The answer is to consider the items we buy as an amalgamation of materials moving through a supply chain and we need to ensure we play our part in making it travel through this end to end supply chain in the most cost/carbon efficient manner possible, to the point where they are fully reused/recycled/recovered. We must inform consumer behaviour and consumption patterns so that they support the circular economy, thereby supporting businesses to reduce the amount of waste they produce.

 

With overconsumption being so accessible, and a convenience culture at large, what can companies implement in order to tackle the problem, change perceptions and influence behaviour? How can Biffa assist with this?

Companies, including Biffa, can help with overconsumption and the convenience culture by highlighting the issues and helping people by all means possible, to follow the points I made earlier. We must reach out to consumers and educate them so that consumer behaviour and consumption patterns see people taking it upon themselves to do the right thing.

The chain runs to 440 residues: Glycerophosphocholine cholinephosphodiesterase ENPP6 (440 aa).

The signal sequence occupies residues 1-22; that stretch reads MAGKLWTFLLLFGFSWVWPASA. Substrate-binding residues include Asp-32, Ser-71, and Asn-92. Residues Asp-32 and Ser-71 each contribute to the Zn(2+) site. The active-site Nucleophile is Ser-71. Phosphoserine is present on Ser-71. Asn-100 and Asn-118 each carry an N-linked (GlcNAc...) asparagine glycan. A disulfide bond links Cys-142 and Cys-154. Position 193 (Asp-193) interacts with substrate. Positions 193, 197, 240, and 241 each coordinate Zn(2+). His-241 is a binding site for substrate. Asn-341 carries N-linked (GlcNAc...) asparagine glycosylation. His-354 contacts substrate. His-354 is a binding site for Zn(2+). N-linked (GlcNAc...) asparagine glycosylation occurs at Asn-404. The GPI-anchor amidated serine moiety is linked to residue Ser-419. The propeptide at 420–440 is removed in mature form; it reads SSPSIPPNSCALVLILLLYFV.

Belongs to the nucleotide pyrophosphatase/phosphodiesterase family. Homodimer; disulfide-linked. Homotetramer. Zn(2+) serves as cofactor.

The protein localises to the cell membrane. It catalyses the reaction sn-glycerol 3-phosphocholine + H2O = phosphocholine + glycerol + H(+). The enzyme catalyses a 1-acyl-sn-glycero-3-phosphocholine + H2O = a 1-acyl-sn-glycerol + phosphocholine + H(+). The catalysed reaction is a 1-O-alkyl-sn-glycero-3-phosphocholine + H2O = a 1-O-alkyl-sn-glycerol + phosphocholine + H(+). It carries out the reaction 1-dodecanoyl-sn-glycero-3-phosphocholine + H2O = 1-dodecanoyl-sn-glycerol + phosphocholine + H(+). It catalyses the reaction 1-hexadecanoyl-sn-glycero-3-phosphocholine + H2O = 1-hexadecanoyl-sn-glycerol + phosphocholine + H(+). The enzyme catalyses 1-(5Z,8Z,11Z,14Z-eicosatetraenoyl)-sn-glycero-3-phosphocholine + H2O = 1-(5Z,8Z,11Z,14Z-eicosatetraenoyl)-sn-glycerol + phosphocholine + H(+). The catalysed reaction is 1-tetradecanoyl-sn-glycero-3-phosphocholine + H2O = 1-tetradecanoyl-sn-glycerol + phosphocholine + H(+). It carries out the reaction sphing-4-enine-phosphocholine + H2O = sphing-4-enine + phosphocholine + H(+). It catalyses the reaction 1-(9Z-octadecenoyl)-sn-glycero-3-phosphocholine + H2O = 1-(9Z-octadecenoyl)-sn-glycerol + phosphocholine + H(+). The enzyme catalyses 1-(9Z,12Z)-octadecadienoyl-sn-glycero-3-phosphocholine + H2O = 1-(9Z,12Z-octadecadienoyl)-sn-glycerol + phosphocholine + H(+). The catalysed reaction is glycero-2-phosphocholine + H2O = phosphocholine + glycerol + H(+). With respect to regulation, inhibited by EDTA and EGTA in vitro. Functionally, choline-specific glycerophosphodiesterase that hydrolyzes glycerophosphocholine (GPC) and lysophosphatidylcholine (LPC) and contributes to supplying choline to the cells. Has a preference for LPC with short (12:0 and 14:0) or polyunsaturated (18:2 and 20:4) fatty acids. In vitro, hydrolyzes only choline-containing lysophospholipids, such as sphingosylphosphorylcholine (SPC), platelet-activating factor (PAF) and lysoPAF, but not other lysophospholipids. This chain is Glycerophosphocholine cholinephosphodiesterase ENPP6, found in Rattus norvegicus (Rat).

The way we do this at Biffa is not by looking at what is in the bin, but starting at the front door. We start our customers sustainable journey by looking at what they are buying, following it through their processes on site, checking who handles it (and what they know about what to do with it) all the way to the point where it gets put in the bins (correctly or not). By doing this we get a really good understanding of the path products and materials take through our customers process and we are then able to map the points where we can change the future potential of each material to become a net positive cost and carbon benefit to the customer. In order to change the path, we need to ensure the decisions made by each person involved in the process are the “right” decisions through education, encouragement and review, supported by tailored data provision and presentation. Ultimately, this end to end understanding allows us to support businesses reduce waste and in doing so tackle issues of overconsumption whilst saving money and leaving a smaller carbon footprint.